Oracle licensing on hyper-converged platforms such as Nutanix, VSAN etc.

I recently posted on Michael Webster of Nutanix’ blog about Oracle licensing on VMware clusters and wanted to link back to it here as it’s something I’ve been involved with several times now.

With VMware vSphere 5.5 the vMotion boundary is defined by the individual datacenter object in vCenter, which means that you cannot move an individual VM between datacenters without exporting, removing it from the inventory, and reimporting somewhere else. This currently means that even if you deploy Oracle DB on an ESXi cluster having just two nodes that you could be required by Oracle to license all of the other CPU sockets in the datacenter!

This rule is due to Oracle’s stance that they do not support soft partitioning or any kind of host or CPU affinity rules. Providing that a VM could run on a processor socket, through some kind of administrative operation, then that socket should be licensed. This doesn’t seem fair, and VMware even suggest that this can be counteracted by simply defining host affinity rules – but let’s be clear, the final say so has to be down to Oracle’s licensing agreement and not whether VMware thinks it should be acceptable.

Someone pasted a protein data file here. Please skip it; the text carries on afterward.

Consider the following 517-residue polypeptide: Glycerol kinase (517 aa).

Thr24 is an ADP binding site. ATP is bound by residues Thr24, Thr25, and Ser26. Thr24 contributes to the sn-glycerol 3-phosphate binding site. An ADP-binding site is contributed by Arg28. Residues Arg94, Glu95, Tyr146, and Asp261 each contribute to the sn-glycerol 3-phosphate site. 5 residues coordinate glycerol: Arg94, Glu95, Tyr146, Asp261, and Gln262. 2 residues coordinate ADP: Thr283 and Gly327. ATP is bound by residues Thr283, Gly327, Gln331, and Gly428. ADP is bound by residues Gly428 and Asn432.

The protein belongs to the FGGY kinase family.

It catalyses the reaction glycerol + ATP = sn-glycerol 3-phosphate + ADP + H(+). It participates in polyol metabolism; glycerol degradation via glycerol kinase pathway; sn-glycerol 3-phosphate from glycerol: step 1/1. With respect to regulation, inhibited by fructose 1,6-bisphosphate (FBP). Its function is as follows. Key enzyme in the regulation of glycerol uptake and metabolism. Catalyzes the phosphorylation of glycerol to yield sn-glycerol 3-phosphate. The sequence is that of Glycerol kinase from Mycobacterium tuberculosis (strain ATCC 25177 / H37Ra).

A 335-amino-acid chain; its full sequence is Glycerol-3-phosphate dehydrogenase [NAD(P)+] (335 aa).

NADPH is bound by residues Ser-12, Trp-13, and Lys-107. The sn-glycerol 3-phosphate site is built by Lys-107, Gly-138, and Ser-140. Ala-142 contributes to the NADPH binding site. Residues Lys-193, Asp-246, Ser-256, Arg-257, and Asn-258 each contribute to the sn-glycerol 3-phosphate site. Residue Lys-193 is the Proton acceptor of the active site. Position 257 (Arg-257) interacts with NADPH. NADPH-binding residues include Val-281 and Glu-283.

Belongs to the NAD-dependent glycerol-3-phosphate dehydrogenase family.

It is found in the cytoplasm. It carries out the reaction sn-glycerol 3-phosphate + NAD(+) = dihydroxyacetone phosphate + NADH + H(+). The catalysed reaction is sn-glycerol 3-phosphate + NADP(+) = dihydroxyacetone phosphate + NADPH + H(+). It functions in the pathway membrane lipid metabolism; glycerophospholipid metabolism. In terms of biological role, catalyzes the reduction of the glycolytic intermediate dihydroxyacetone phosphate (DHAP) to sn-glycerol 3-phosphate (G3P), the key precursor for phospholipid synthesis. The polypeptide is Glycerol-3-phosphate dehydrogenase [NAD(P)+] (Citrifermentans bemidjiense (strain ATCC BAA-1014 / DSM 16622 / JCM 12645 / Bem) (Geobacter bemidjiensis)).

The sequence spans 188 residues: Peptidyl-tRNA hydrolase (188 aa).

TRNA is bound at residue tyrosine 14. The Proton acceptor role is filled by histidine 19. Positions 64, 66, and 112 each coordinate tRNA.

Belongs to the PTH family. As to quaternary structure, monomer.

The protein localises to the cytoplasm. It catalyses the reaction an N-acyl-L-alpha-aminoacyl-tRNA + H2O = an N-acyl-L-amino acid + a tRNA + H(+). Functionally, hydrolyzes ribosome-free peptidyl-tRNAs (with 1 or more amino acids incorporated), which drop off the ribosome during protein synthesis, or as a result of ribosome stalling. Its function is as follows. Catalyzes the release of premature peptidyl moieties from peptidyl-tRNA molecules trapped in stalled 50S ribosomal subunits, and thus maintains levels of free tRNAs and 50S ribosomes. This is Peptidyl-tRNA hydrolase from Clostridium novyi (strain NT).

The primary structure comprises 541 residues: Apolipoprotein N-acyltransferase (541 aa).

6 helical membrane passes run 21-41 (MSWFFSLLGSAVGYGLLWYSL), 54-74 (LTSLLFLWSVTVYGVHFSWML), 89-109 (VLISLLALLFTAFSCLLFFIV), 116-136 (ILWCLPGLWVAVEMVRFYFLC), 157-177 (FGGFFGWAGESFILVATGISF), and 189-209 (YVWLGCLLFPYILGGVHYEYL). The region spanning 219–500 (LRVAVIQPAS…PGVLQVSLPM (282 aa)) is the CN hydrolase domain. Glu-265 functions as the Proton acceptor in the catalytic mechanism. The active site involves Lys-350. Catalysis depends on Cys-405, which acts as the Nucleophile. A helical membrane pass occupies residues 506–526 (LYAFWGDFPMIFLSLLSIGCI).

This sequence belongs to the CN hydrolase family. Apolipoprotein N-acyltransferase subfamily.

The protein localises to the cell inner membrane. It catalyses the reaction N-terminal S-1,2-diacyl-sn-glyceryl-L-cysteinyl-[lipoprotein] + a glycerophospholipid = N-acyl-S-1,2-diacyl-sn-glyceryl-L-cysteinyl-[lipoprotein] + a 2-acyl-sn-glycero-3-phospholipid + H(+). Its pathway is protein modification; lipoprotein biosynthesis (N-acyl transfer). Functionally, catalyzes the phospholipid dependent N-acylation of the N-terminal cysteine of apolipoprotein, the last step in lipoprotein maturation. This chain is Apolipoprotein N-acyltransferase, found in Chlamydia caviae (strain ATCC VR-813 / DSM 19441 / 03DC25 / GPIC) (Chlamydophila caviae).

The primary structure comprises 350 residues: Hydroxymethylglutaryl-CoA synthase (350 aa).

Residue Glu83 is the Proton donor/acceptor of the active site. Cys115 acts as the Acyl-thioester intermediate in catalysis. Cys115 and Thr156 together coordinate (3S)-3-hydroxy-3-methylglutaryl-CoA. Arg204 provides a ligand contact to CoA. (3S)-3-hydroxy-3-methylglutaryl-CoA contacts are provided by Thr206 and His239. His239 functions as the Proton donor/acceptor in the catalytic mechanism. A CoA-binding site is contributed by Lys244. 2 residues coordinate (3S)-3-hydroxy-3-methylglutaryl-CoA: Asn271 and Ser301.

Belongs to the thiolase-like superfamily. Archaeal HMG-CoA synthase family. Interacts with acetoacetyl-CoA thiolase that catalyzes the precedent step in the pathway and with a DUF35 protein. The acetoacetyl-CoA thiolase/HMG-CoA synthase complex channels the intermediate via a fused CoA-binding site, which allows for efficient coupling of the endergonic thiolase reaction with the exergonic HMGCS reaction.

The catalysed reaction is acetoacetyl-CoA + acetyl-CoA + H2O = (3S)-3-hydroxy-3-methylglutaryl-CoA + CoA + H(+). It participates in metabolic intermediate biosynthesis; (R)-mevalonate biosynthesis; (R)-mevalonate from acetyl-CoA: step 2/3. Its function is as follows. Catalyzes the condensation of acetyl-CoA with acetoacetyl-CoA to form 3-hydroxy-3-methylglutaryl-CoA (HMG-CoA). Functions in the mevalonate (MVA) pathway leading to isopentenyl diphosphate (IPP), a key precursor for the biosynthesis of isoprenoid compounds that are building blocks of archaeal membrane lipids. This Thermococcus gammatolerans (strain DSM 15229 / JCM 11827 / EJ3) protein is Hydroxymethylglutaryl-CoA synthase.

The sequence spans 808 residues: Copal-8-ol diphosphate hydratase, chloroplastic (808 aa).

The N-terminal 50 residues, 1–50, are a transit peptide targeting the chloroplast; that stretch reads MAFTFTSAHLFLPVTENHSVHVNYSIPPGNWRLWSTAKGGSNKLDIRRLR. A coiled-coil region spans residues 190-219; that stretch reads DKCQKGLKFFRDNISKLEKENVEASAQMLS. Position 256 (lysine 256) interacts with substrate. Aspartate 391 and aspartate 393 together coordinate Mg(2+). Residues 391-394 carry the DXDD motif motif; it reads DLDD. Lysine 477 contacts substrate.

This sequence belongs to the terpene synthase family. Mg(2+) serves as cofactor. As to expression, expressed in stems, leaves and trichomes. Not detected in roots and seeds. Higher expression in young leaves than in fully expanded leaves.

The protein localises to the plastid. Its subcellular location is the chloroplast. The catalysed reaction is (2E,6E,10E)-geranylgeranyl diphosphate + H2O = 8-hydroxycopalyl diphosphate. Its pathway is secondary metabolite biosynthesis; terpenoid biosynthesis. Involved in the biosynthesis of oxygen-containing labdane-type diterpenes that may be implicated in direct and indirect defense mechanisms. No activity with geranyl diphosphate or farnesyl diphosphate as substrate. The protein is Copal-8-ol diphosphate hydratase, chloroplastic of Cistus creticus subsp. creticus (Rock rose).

So the only current solution is to build Oracle dedicated clusters with separate shared storage and separate vCenter instances consisting only of Oracle DB servers. This means that you are able to define exactly which CPU sockets should be licensed, in effect all those which make up part of one or more ESXi clusters within the vCenter datacenter object.

Now, with vSphere ESXi 6 there was a new feature introduced called long distance vMotion which facilitates being able to migrate a VM between cities, or even continents – even if they are managed by different vCenter instances. An excellent description of the new features can be found here.

This rather complicates the matter, since Oracle will now need to consider how this effects the ‘reach’ of any particular VM instance, which now would appear to only be limited to the scope of your single sign-on domain, rather than how many hosts or clusters are defined within your datacenter. I will be interested to see how this develops and certainly post back here if anything moves us further towards clarity on this subject.

Permalink to Michael’s original article

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